By taking his name out of consideration for the Federal Reserve chairmanship this weekend, Lawrence Summers became a metaphor for the difficulties President Obama has had in pursuing his economic agenda.
And the end of Summers, at least as Ben Bernanke's potential successor, signaled that the president's inability to get traction on his economic agenda is likely to get worse, not better. Now even lawmakers in his own party are willing to break with him on high-profile economic decisions.
The world watches and waits to hear if the Assad government will give up Syria's chemical weapons stock. In the meantime, George Perkovich of the Carnegie Endowment for International Peace talks with host Michel Martin about Israel's view on the Syrian conflict.
New York City Democrats breathed a sigh of relief late Monday morning when Bill Thompson conceded the mayoral primary to Bill de Blasio, avoiding what could have been a nasty intraparty battle.
Thompson, 60, made his announcement on the steps of New York's City Hall in lower Manhattan, flanked by de Blasio and New York Democratic Gov. Andrew Cuomo.
"I am proud to stand here today and support Bill de Blasio to be the next mayor of the city of New York," said Thompson, a centrist former city comptroller who finished a distant second in last week's nine-candidate primary.
Former Treasury Secretary Larry Summers has withdrawn from consideration as the next chairman of the Federal Reserve. He cited a potentially divisive nomination hearing. Summers was widely thought to be President Obama's top choice to replace Ben Bernanke next year.
In the weeks since Iran's President Hasan Rowhani was elected this summer, he and President Obama have swapped letters, Obama says. The U.S. president discussed the exchange for the first time publicly in an interview with George Stephanopoulos that aired on ABC's This Week Sunday.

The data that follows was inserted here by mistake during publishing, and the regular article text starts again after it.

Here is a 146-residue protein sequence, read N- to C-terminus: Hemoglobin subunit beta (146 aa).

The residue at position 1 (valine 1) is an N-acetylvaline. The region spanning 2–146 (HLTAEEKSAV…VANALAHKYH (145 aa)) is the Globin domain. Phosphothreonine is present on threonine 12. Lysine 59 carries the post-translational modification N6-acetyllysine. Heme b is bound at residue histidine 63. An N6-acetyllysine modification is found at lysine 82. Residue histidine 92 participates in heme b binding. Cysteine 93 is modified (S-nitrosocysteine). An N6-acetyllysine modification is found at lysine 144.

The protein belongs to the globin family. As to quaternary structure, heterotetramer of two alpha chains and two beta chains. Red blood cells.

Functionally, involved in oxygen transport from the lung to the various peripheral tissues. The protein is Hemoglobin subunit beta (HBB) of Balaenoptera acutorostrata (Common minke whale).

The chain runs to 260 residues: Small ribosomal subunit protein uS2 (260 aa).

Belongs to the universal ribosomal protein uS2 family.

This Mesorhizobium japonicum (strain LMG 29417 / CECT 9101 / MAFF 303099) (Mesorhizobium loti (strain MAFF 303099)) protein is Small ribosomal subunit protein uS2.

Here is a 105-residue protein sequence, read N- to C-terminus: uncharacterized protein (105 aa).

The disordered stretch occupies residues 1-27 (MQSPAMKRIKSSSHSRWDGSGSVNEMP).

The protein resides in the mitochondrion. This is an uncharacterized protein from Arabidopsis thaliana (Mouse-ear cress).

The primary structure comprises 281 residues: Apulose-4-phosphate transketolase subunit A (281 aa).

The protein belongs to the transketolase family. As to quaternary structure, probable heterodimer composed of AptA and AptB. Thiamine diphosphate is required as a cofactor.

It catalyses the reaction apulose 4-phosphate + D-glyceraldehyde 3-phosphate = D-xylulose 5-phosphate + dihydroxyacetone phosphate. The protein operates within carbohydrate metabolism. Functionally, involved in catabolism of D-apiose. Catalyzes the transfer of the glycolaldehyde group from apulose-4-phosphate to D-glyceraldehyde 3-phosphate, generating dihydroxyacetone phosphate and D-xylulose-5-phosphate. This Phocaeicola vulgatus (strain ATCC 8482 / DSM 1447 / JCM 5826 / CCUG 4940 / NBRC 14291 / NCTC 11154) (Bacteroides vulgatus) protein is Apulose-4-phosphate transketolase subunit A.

Originally published on Sun September 15, 2013 3:56 pm
Sometimes presidents have to make things up as they go along.
President Obama's decisions have had an improvisational air these past three weeks. His course on Syria kept shifting, at times seemingly guided by offhand remarks.
But the results are what count.
"If it works out in the end, the president's allowed to be uncertain," says Tim Naftali, a former director of the Nixon presidential library. "Oftentimes, the judgment you get during the crisis is not the judgment you get at the end."
A 4-year-old child who died of a rare brain infection in early August has led Louisiana health officials to discover that the cause is lurking in the water pipes of St. Bernard Parish, southeast of New Orleans.
Another Colorado story now. Gun control advocates had hoped that last year's shootings in Newtown, Connecticut and Aurora, Colorado might move more Americans to call for stricter gun laws. Gun control measures ground down in the U.S. Congress but some states did pass legislation, including Colorado. Yet this past week, Colorado voters recalled two lawmakers who had backed the legislation.